I don't know if that grabs your attention, but sorting out the size of giant sauropods sure grabs mine. Let's take a more detailed look at some of the critters in this image:
First off, I need to admit that this is not all inclusive. The legendary Amphicoelias fragillimus will never be included (unless more material is found). I have not sufficiently nailed down the scaling of Argentinosaurus yet to include it, but early scaling makes it look like it's the same size or slightly smaller than Puertasaurus (which I did include).
Note that most of these animals are only known from a single specimen (and often quite incomplete skeletons at that), which means that we don't really know what the size range of animals was in a living population. So keep in mind that while we can compare individual specimens, we can't say with any certainty that the biggest skeleton really came from the biggest sauropod species.
Here are some other quick hits:
1) For personal reasons I love me some Supersaurus. I've scaled the reconstruction to the size of the WDC specimen (32m), though the type specimen may have reached 34m in length. Either way it's the longest sauropod we can reasonably restore, though it certainly was not the heaviest (diplodocids tend to be fairly slab-sided compared to titanosaurs).
2) The large NMMNH Diplodocus specimen (originally named Seismosaurus) is also very long (~30m) but probably even lighter in mass.
3) Diplodocids may rule the roost in length, but macronarians seems to (mostly) crush them in terms of mass. Puertasaurus is currently my reigning champion; filling in the (extensive) missing elements with other lognkosaur relatives leads to a 27 meter long animal that is clearly the heaviest of the group (I'll speculate maybe in the 60-70 tonne range, but treat that as arm waving until it's verified by volumetric or double integration analysis).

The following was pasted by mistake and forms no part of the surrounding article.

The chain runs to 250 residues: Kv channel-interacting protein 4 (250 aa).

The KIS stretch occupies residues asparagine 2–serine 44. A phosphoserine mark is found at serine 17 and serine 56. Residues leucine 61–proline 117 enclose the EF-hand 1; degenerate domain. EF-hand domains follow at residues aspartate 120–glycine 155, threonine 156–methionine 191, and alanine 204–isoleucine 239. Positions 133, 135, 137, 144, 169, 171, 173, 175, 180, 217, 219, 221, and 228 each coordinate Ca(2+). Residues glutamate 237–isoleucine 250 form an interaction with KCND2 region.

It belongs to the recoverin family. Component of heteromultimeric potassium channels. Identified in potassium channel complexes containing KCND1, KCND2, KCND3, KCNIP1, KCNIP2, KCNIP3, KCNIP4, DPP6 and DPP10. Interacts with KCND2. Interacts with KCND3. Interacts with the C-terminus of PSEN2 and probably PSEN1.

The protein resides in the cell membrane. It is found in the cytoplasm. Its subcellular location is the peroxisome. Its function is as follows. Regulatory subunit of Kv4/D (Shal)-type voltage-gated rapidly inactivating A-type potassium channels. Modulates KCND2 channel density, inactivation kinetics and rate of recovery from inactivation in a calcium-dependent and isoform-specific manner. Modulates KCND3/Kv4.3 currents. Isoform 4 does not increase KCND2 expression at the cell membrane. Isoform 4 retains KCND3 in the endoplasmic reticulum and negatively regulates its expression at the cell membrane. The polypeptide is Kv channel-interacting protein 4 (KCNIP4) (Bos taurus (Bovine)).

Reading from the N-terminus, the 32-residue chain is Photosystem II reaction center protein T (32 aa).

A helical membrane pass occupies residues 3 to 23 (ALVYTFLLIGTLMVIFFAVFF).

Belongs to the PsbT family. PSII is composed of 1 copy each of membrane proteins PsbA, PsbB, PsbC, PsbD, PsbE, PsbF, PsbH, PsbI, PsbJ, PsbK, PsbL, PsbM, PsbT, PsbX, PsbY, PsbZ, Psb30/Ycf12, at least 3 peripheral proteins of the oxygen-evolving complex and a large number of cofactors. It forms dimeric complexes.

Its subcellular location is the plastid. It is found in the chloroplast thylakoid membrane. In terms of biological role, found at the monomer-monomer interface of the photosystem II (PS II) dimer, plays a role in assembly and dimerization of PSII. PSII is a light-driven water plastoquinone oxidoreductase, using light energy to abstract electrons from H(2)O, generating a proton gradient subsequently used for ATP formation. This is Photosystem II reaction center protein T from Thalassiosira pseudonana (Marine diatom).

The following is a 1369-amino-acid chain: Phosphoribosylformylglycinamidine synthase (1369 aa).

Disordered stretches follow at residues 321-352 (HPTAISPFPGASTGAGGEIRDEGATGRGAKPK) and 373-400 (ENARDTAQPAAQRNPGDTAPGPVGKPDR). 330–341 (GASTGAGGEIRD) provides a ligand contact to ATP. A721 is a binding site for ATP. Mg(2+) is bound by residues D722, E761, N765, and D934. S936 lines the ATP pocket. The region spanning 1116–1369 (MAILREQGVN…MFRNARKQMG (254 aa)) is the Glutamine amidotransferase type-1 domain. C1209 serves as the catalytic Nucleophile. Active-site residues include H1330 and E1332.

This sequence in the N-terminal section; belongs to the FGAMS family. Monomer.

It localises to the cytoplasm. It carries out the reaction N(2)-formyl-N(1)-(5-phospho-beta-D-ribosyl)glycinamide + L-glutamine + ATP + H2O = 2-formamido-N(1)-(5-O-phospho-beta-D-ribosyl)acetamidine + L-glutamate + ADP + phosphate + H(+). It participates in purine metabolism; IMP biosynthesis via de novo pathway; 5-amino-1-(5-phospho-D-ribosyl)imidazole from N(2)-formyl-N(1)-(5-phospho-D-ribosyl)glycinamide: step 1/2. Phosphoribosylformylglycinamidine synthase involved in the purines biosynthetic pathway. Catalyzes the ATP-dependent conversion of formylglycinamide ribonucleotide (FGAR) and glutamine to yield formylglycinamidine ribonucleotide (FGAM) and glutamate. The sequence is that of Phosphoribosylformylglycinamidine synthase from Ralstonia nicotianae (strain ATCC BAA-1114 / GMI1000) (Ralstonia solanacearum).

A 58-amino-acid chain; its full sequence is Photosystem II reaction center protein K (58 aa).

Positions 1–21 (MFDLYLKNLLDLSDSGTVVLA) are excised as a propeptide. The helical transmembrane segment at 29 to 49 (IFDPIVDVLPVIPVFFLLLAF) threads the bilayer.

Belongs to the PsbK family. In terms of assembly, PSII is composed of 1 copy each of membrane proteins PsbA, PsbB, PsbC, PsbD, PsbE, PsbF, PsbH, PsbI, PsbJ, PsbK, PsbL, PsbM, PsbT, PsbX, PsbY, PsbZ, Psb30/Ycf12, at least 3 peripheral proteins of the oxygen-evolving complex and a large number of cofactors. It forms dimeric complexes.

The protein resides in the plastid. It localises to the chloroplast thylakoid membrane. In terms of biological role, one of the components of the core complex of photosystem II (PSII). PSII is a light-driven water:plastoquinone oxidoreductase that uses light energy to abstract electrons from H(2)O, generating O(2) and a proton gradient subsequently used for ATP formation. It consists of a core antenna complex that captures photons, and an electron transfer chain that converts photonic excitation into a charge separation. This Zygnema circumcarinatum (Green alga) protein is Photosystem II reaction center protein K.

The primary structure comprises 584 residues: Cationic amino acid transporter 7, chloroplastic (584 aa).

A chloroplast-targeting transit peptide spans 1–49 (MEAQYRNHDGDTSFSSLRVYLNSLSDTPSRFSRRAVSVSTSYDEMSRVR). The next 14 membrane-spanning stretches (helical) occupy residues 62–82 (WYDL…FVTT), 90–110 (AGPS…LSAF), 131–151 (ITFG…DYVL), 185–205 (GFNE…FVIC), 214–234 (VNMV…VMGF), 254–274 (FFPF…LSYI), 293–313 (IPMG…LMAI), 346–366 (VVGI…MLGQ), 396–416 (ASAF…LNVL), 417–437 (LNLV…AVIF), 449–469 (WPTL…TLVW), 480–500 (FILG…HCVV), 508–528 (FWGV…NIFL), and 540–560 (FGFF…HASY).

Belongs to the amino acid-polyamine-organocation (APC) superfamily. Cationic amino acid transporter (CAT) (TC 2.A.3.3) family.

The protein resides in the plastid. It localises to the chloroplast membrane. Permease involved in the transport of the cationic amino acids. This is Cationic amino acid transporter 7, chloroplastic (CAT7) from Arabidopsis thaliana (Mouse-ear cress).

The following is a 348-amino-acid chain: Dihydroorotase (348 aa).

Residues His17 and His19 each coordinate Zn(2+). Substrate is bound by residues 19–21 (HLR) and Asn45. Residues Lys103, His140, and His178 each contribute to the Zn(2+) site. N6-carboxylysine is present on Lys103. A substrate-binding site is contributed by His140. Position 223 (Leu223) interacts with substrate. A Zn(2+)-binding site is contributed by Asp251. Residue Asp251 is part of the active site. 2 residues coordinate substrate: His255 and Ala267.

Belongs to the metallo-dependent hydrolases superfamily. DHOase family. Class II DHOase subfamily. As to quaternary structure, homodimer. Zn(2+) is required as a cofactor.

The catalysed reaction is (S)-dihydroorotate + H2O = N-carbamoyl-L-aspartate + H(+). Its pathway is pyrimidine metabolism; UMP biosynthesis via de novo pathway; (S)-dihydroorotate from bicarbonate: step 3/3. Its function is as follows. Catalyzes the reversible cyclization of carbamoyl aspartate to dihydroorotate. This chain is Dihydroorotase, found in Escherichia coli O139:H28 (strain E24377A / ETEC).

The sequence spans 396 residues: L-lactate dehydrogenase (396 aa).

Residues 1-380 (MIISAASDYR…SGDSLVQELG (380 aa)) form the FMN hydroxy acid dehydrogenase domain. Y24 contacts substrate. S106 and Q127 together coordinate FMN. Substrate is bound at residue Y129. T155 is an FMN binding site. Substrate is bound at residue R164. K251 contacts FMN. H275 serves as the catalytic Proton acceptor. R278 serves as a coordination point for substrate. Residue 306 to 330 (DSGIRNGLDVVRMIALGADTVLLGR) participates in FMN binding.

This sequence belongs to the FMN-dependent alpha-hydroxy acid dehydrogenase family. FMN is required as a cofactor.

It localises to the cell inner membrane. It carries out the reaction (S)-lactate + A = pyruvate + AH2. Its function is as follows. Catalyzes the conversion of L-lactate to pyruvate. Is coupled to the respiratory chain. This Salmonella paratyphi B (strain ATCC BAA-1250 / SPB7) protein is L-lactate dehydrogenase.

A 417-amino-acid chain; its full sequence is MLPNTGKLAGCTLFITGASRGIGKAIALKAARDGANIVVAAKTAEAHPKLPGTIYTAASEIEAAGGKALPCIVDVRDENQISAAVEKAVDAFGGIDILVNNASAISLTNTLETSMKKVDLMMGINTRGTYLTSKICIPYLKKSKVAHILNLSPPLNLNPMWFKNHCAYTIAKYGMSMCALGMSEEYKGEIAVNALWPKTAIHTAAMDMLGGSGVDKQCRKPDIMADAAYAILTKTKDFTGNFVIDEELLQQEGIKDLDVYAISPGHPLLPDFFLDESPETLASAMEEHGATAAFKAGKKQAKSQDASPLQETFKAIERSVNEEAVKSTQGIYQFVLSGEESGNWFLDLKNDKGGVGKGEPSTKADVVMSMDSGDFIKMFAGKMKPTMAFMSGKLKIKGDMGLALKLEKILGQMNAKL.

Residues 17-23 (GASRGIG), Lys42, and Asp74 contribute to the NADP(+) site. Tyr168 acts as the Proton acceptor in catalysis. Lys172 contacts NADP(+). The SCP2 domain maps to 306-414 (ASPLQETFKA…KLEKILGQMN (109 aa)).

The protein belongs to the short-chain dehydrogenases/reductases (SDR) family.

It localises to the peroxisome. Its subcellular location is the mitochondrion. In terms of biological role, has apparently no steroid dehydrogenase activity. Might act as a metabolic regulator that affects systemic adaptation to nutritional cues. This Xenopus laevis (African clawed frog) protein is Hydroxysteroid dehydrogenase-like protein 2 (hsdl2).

4) To elaborate on preliminary Argentinosaurus results (not included above), it’s in the same size range as Puertasaurus, but basal titanosaurs may have had somewhat shorter tails (hence the smaller length) and the vertebrae aren't quite as wide as Puertasaurus, so my best guesstimate is that it loses on both accounts to it's lognkosaur relative, if only by a weeeee bit.
5) I didn't include Paralititan but I did scale it (hey, there's only so much space). It's large, but appears to be somewhat smaller than the Dallas specimen of Alamosaurus.
6) Speaking of Alamosaurus, I spent a lot of time trying to sort out who had the biggest fragmentary remains between Fowler & Sullivan (2010) and Guzman-Gutierrez & Palomino-Sanchez (2006). The tibia from Mexico is easily biggest (see gray silhouette behind the main Alamosaurus), but foreground skeletal here is based on Fowler and Sullivan's largest specimen (an isolated tail vertebrae) which happens to be from animal almost exactly the same size as the specimen on display at the Perot Museum of Nature and Science. Of course at this point we don't know for sure if the mexican tibia is truly Alamosaurus, or something new.
6) Brachiosaurus has long been abandoned in discussions of who is the largest dinosaur, but I'm not sure that's a good idea. The skeletal above is restored to the size of the type specimen, but some of the Utah specimens may be larger. The very broad-gutted Puertasaurus ekes out a larger size, but with such small sample sizes I don't think Brachiosaurus can actually be ruled out at the species level.
7) On the other hand, the significantly less robust Giraffatitan probably can be ruled out despite being quite tall.
8) While titanosaurs are generally heavier than diplodocids, very large Apatosaurus specimens appear to fit comfortably in the same size class. In addition to the Oklahoma specimen I have seen a few other (unpublished) apatosaur specimens that at least rival it in size.
So there you have it. If you have any other questions hit me up in the comments section below.